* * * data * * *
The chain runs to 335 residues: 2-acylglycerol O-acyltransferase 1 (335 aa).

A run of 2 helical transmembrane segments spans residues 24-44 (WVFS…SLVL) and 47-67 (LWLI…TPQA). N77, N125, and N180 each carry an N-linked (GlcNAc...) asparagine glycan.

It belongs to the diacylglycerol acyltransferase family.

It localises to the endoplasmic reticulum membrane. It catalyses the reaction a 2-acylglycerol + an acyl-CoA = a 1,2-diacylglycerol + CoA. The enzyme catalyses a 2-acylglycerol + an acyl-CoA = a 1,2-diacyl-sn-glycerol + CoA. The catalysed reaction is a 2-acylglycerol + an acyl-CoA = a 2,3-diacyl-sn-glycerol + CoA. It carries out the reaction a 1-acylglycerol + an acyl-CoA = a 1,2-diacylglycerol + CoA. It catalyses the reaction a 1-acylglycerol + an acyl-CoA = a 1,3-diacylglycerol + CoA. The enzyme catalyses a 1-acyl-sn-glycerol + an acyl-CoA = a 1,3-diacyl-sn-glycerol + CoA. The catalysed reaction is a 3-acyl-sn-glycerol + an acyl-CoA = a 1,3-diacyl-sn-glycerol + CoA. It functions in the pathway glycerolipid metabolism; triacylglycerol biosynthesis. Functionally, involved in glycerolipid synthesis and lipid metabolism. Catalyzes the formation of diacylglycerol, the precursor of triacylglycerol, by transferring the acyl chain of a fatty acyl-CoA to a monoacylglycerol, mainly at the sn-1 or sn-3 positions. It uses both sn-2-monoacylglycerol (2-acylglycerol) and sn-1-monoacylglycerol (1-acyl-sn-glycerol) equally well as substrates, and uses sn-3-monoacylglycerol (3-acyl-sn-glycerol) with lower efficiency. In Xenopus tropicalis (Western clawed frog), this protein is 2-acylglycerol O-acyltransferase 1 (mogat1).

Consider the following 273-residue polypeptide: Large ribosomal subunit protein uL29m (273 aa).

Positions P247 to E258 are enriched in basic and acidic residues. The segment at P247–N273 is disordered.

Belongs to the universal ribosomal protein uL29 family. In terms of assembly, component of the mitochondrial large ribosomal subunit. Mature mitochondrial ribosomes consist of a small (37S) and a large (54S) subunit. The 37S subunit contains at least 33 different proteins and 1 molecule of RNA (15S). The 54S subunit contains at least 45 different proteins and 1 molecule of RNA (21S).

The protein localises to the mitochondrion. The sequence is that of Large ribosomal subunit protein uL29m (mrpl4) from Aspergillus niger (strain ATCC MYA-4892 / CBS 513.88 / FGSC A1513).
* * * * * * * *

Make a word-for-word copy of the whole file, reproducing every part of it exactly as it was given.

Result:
The chain runs to 335 residues: 2-acylglycerol O-acyltransferase 1 (335 aa).

A run of 2 helical transmembrane segments spans residues 24-44 (WVFS…SLVL) and 47-67 (LWLI…TPQA). N77, N125, and N180 each carry an N-linked (GlcNAc...) asparagine glycan.

It belongs to the diacylglycerol acyltransferase family.

It localises to the endoplasmic reticulum membrane. It catalyses the reaction a 2-acylglycerol + an acyl-CoA = a 1,2-diacylglycerol + CoA. The enzyme catalyses a 2-acylglycerol + an acyl-CoA = a 1,2-diacyl-sn-glycerol + CoA. The catalysed reaction is a 2-acylglycerol + an acyl-CoA = a 2,3-diacyl-sn-glycerol + CoA. It carries out the reaction a 1-acylglycerol + an acyl-CoA = a 1,2-diacylglycerol + CoA. It catalyses the reaction a 1-acylglycerol + an acyl-CoA = a 1,3-diacylglycerol + CoA. The enzyme catalyses a 1-acyl-sn-glycerol + an acyl-CoA = a 1,3-diacyl-sn-glycerol + CoA. The catalysed reaction is a 3-acyl-sn-glycerol + an acyl-CoA = a 1,3-diacyl-sn-glycerol + CoA. It functions in the pathway glycerolipid metabolism; triacylglycerol biosynthesis. Functionally, involved in glycerolipid synthesis and lipid metabolism. Catalyzes the formation of diacylglycerol, the precursor of triacylglycerol, by transferring the acyl chain of a fatty acyl-CoA to a monoacylglycerol, mainly at the sn-1 or sn-3 positions. It uses both sn-2-monoacylglycerol (2-acylglycerol) and sn-1-monoacylglycerol (1-acyl-sn-glycerol) equally well as substrates, and uses sn-3-monoacylglycerol (3-acyl-sn-glycerol) with lower efficiency. In Xenopus tropicalis (Western clawed frog), this protein is 2-acylglycerol O-acyltransferase 1 (mogat1).

Consider the following 273-residue polypeptide: Large ribosomal subunit protein uL29m (273 aa).

Positions P247 to E258 are enriched in basic and acidic residues. The segment at P247–N273 is disordered.

Belongs to the universal ribosomal protein uL29 family. In terms of assembly, component of the mitochondrial large ribosomal subunit. Mature mitochondrial ribosomes consist of a small (37S) and a large (54S) subunit. The 37S subunit contains at least 33 different proteins and 1 molecule of RNA (15S). The 54S subunit contains at least 45 different proteins and 1 molecule of RNA (21S).

The protein localises to the mitochondrion. The sequence is that of Large ribosomal subunit protein uL29m (mrpl4) from Aspergillus niger (strain ATCC MYA-4892 / CBS 513.88 / FGSC A1513).